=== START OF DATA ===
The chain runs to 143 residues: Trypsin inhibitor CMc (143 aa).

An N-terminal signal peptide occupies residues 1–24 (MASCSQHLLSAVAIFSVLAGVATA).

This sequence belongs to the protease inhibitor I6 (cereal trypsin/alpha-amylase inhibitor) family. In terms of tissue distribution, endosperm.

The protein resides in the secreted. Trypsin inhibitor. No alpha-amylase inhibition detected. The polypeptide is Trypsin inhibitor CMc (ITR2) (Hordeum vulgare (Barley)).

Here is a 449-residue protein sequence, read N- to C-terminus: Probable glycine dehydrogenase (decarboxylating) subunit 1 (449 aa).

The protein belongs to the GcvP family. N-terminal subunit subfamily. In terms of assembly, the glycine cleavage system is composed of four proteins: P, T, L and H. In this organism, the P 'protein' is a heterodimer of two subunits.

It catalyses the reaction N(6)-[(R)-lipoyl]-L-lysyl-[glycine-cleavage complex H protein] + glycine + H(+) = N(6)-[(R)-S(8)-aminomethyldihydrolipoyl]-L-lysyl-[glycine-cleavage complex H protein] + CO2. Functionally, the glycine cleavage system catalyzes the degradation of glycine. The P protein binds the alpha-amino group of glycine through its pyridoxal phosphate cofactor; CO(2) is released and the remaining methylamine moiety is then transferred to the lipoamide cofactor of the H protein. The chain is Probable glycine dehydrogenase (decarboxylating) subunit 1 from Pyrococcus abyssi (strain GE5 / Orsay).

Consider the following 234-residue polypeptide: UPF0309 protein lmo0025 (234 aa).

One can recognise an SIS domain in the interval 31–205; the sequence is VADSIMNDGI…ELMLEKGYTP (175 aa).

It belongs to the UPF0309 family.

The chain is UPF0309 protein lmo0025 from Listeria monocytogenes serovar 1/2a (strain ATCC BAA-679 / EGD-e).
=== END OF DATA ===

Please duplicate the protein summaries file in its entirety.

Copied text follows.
The chain runs to 143 residues: Trypsin inhibitor CMc (143 aa).

An N-terminal signal peptide occupies residues 1–24 (MASCSQHLLSAVAIFSVLAGVATA).

This sequence belongs to the protease inhibitor I6 (cereal trypsin/alpha-amylase inhibitor) family. In terms of tissue distribution, endosperm.

The protein resides in the secreted. Trypsin inhibitor. No alpha-amylase inhibition detected. The polypeptide is Trypsin inhibitor CMc (ITR2) (Hordeum vulgare (Barley)).

Here is a 449-residue protein sequence, read N- to C-terminus: Probable glycine dehydrogenase (decarboxylating) subunit 1 (449 aa).

The protein belongs to the GcvP family. N-terminal subunit subfamily. In terms of assembly, the glycine cleavage system is composed of four proteins: P, T, L and H. In this organism, the P 'protein' is a heterodimer of two subunits.

It catalyses the reaction N(6)-[(R)-lipoyl]-L-lysyl-[glycine-cleavage complex H protein] + glycine + H(+) = N(6)-[(R)-S(8)-aminomethyldihydrolipoyl]-L-lysyl-[glycine-cleavage complex H protein] + CO2. Functionally, the glycine cleavage system catalyzes the degradation of glycine. The P protein binds the alpha-amino group of glycine through its pyridoxal phosphate cofactor; CO(2) is released and the remaining methylamine moiety is then transferred to the lipoamide cofactor of the H protein. The chain is Probable glycine dehydrogenase (decarboxylating) subunit 1 from Pyrococcus abyssi (strain GE5 / Orsay).

Consider the following 234-residue polypeptide: UPF0309 protein lmo0025 (234 aa).

One can recognise an SIS domain in the interval 31–205; the sequence is VADSIMNDGI…ELMLEKGYTP (175 aa).

It belongs to the UPF0309 family.

The chain is UPF0309 protein lmo0025 from Listeria monocytogenes serovar 1/2a (strain ATCC BAA-679 / EGD-e).